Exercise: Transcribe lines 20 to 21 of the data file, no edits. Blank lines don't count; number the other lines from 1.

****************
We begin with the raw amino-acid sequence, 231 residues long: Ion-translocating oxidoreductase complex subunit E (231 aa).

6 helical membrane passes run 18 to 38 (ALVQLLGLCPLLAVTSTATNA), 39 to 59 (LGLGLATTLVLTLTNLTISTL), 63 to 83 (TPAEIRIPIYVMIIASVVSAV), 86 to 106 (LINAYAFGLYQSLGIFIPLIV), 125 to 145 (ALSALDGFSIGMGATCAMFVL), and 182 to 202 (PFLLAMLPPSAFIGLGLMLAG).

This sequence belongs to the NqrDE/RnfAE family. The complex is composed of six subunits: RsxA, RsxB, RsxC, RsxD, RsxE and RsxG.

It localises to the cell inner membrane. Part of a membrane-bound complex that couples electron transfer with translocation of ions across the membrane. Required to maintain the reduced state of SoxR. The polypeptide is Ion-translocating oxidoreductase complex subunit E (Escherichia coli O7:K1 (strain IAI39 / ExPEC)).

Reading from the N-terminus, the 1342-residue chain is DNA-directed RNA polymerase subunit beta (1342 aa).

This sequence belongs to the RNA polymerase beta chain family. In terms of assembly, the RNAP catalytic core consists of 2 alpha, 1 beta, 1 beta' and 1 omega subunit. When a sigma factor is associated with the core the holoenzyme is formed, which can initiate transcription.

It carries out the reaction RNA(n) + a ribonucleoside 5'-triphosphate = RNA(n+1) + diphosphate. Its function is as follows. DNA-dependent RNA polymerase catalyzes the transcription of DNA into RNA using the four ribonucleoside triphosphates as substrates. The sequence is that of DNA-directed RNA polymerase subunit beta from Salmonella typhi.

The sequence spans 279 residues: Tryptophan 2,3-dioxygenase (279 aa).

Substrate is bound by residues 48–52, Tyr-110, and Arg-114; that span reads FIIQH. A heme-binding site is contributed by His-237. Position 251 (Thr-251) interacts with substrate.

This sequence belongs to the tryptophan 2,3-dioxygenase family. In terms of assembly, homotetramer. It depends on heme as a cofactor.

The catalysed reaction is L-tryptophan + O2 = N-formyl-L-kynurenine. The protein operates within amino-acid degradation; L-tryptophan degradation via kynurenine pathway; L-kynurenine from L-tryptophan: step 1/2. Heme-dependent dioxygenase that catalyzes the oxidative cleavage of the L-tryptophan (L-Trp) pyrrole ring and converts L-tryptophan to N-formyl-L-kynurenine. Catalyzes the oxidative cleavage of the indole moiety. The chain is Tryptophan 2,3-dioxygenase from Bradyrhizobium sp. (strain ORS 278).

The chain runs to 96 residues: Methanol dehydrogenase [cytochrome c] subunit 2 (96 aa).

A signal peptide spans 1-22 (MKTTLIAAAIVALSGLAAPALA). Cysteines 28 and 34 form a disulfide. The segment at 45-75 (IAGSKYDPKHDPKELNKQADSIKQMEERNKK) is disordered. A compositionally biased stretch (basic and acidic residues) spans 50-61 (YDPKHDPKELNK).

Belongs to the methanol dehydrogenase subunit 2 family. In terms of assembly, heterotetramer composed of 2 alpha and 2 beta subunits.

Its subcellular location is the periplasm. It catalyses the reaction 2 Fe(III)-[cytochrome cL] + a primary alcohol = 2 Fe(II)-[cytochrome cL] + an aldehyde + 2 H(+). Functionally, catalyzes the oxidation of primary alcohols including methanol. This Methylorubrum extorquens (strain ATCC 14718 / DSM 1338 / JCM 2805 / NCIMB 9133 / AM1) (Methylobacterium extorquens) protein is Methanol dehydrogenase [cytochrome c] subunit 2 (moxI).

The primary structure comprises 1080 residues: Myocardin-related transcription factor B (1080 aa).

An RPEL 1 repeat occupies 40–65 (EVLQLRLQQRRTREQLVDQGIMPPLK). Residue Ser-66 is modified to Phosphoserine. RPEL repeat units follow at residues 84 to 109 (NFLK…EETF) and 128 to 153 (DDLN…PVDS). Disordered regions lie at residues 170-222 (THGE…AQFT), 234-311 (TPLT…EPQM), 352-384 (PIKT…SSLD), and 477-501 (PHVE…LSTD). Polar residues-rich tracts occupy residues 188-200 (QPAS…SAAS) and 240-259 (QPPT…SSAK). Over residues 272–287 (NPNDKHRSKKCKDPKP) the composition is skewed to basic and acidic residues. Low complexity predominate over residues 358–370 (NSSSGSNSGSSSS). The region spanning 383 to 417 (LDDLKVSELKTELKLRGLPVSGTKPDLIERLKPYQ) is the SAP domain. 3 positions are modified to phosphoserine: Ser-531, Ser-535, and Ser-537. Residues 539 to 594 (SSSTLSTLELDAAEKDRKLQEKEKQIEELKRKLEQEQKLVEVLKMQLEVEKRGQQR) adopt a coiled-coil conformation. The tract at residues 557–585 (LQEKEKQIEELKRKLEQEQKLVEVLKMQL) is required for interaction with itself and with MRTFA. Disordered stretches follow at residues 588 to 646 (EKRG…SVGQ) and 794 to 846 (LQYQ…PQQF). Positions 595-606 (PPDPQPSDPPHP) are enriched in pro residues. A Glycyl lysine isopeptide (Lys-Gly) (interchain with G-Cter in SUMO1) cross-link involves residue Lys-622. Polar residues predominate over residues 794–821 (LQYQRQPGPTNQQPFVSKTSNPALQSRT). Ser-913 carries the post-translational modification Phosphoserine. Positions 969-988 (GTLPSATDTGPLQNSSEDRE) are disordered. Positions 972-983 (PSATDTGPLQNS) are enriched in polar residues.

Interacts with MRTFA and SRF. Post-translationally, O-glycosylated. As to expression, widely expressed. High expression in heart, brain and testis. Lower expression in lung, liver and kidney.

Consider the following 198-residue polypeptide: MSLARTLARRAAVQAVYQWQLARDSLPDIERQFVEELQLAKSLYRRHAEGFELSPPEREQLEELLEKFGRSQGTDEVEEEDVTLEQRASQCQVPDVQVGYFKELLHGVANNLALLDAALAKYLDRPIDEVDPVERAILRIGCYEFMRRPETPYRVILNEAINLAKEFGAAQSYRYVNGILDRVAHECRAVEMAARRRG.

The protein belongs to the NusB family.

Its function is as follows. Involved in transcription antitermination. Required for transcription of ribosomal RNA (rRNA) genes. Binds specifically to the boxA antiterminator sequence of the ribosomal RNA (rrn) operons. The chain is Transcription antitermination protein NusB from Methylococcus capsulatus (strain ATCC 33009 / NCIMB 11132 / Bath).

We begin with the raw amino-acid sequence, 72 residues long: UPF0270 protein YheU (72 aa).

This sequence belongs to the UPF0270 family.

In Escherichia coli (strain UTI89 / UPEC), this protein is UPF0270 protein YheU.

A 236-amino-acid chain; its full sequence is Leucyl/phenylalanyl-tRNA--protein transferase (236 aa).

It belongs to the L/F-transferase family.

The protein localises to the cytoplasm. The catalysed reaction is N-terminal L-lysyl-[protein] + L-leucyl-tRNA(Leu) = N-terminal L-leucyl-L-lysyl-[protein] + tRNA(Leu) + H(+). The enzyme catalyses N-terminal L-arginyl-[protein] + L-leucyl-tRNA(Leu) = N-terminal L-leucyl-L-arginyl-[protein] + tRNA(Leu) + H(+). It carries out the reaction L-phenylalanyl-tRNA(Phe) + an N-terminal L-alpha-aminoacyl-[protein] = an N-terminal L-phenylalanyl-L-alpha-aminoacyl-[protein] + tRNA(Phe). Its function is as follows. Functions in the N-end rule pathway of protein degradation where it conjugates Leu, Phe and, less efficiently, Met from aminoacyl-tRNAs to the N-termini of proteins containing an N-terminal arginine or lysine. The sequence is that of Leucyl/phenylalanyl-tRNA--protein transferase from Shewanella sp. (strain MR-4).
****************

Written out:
The protein belongs to the NusB family.

Its function is as follows. Involved in transcription antitermination. Required for transcription of ribosomal RNA (rRNA) genes. Binds specifically to the boxA antiterminator sequence of the ribosomal RNA (rrn) operons. The chain is Transcription antitermination protein NusB from Methylococcus capsulatus (strain ATCC 33009 / NCIMB 11132 / Bath).